• Walking & Trekking
  • Point-to-Point
  • Desert Treks
  • Food

    • Moroccan food is generally speaking, excellent. At the beginning and the end of the trek there will be the opportunity to eat in restaurants where meals are reasonably priced - kebab and bread cost only about £4 (approx. US$6.50). In main towns it is possible to find very good French and Moroccan restaurants where a meal with wine will cost anything from £20 (approx. US$30) upwards. On the trek all of the food is provided. Breakfast is likely to consist of a variety of breads with jam and other condiments as well as tea and coffee, and porridge. Protein or fruit is a rarity. Lunch is usually plenty of salads, plus a hote dish and vegetables. Dinner usually sees a variety of dishes served that include seasonal fruit and vegetables as well as some meat and tinned fish as well as various rice, lentil and bean dishes. The choice tends to be large so there is usually something for everyone. It is certainly not limited to cous cous and tagine and is often commented as a highlight of the trip! Vegetarians can be catered for and there is usually a variety of bean/pulse dishes as well as omelettes and vegetables. Please note that if you have any special dietary requirements you should inform the Exodus Office prior to the trip. If you have a specific medical/dietary need (i.e. coeliac or vegan) you may find it helpful to bring some items of food with you from home. Bottled water can be purchased at the beginning of the trip and the team will store this for you throughout the trek, please note however that recycling is not fully established in Morocco so plastic bottles are increasingly a waste problem. Alternatively, there will be opportunities to fill your water bottles up from taps. This will need to be purified so please bring your own purification tablets of needed and purify for 2 hours or as instructed on the packet. This is a popular choice to avoid purchasing plastic bottles. We encourage you to bring water bottles and a means of purifying, filtering or sterilising water (see packing section). Bottles of water are available but we strongly discourage buying these as it contributes to plastic waste.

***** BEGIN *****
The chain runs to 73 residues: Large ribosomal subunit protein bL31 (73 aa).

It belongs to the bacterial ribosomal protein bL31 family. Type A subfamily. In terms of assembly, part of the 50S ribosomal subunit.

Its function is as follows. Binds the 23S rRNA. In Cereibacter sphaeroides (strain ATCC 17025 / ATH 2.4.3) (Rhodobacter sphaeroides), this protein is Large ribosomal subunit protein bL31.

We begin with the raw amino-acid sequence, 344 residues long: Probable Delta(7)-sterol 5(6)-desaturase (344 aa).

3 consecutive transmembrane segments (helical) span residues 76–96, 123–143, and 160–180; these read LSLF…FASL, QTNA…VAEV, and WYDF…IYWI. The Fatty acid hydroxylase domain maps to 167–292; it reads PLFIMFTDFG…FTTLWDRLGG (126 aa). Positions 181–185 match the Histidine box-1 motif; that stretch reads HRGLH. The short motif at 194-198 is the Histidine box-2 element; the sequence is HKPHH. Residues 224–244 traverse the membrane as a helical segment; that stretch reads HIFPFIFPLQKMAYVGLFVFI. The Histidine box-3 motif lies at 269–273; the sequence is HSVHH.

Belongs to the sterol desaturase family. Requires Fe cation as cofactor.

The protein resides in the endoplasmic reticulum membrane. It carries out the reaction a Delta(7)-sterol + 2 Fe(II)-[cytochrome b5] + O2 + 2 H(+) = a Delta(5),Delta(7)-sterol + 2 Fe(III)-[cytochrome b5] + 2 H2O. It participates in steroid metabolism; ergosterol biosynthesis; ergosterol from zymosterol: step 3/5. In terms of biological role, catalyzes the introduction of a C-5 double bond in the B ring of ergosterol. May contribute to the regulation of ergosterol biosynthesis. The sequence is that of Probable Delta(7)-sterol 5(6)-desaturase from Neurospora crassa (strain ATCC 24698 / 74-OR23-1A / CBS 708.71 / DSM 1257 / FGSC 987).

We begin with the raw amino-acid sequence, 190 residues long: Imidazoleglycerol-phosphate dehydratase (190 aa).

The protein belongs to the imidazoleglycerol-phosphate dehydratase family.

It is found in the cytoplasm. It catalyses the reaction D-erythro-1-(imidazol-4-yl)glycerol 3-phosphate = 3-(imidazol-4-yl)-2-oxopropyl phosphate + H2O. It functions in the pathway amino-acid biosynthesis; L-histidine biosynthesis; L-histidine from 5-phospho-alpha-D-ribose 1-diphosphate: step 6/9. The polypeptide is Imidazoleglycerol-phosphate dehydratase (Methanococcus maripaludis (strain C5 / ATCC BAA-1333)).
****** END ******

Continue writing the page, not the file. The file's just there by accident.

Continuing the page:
• Moroccan food is generally speaking, excellent. At the beginning and the end of the trek there will be the opportunity to eat in restaurants where meals are reasonably priced - kebab and bread cost only about £4 (approx. US$6.50). In main towns it is possible to find very good French and Moroccan restaurants where a meal with wine will cost anything from £20 (approx. US$30) upwards. On the trek all of the food is provided. Breakfast is likely to consist of a variety of breads with jam and other condiments as well as tea and coffee, and porridge. Protein or fruit is a rarity. Lunch is usually plenty of salads, plus a hote dish and vegetables. Dinner usually sees a variety of dishes served that include seasonal fruit and vegetables as well as some meat and tinned fish as well as various rice, lentil and bean dishes. The choice tends to be large so there is usually something for everyone. It is certainly not limited to cous cous and tagine and is often commented as a highlight of the trip! Vegetarians can be catered for and there is usually a variety of bean/pulse dishes as well as omelettes and vegetables. Please note that if you have any special dietary requirements you should inform the Exodus Office prior to the trip. If you have a specific medical/dietary need (i.e. coeliac or vegan) you may find it helpful to bring some items of food with you from home. *Drinking Water* For the camping part of the trip, the leader will collect a small amount of money (around 40 dirhams) to purchase several 5l water containers from which you'll be able to refill your bottle. Whilst individual bottles of water can be purchased at the beginning of the trip, we strongly encourage you not to buy bottled water as this contributes to the growing problem of plastic pollution in Morocco. Where running water is available, you can refill your bottle with tap water although this should not be drunk untreated. There is a wide range of products available these days which are even more effective than the traditional purification tablets - we recommend talking to an outdoor retailer for the latest advice as technologies are improving all the time.  Handheld UV filters such as a ‘SteriPEN’ are very effective, can treat 1 litre of water in a couple of minutes and the water is ready immediately – look for lightweight lithium battery models and remember that you will need to bring a wide-mouthed bottle (e.g. Nalgene) for use with these devices. There are also an array of water filter and purifier bottles on the market but be wary of their weight, bottles with a small capacity and the products performance in freezing conditions. Exodus has partnered with Water-to-Go, a filtration system that eliminates over 99.99% of all microbiological contaminants from any non-salt water source – please visit  https://watertogo.eu/exodus/" target="_blank">Water-to-Go for more information. Exodus customers can claim 15% off your first order, and better still, 15% of the purchase value will be donated to the Exodus Travels Foundation [1]. Please note that if the water freezes it will clog up the filter – in this event, defrost before use by sitting the filter in lukewarm water for 10-15 minutes.   [1] node/211076